President Barack Obama has ordered the shoring up of sanctions that the US could use against individuals and nations that attack the country with cyber tools and threats.
No new sanctions have been created, but Obama is keen to see existing measures applied with more force and frequency.
The US has used these tools before, and they were raised during discussions about the alleged North Korea attack on Sony Pictures.
The president presents his actions as a reaction to the real menace that is growing in scale and capability and continues to hurt US firms like Home Depot.
"I find that the increasing prevalence and severity of malicious cyber-enabled activities originating from, or directed by, persons located, in whole or in substantial part, outside the US constitute an unusual and extraordinary threat to the national security, foreign policy and economy of the US. I hereby declare a national emergency to deal with this threat," he said.
The response is a greater use of sanctions, and an increase in the powers available to the government, according to a White House blog post.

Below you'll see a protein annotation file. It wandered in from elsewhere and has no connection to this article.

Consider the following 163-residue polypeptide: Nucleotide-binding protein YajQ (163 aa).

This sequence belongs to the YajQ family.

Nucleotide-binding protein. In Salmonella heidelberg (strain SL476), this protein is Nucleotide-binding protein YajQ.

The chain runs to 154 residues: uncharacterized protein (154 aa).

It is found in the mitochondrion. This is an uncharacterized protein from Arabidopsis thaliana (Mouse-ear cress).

"We are at a transformational moment in how we approach cyber security. The actions we take today will help ensure that the internet remains an enabler of global commerce and innovation," said Lisa Monaco, US homeland security advisor to president Obama.
"We need to deter malicious cyber activity and to impose costs in response to the most significant cyber intrusions and attacks, especially when those responsible try to hide behind international boundaries.
"Effective incident response requires the ability to increase the costs and reduce the economic benefits from malicious cyber activity. We need a capability to deter and impose costs on those responsible for significant harmful cyber activity where it really hurts - at their bottom line."
Businesses such as the US Postal Service have been attacked with greater frequency over the past year and, while international entities are not always blamed, China is a regular suspect.
Sanctions can be imposed against a nation or an individual, and they are expected to be used only at times when US assets and infrastructure are under threat.
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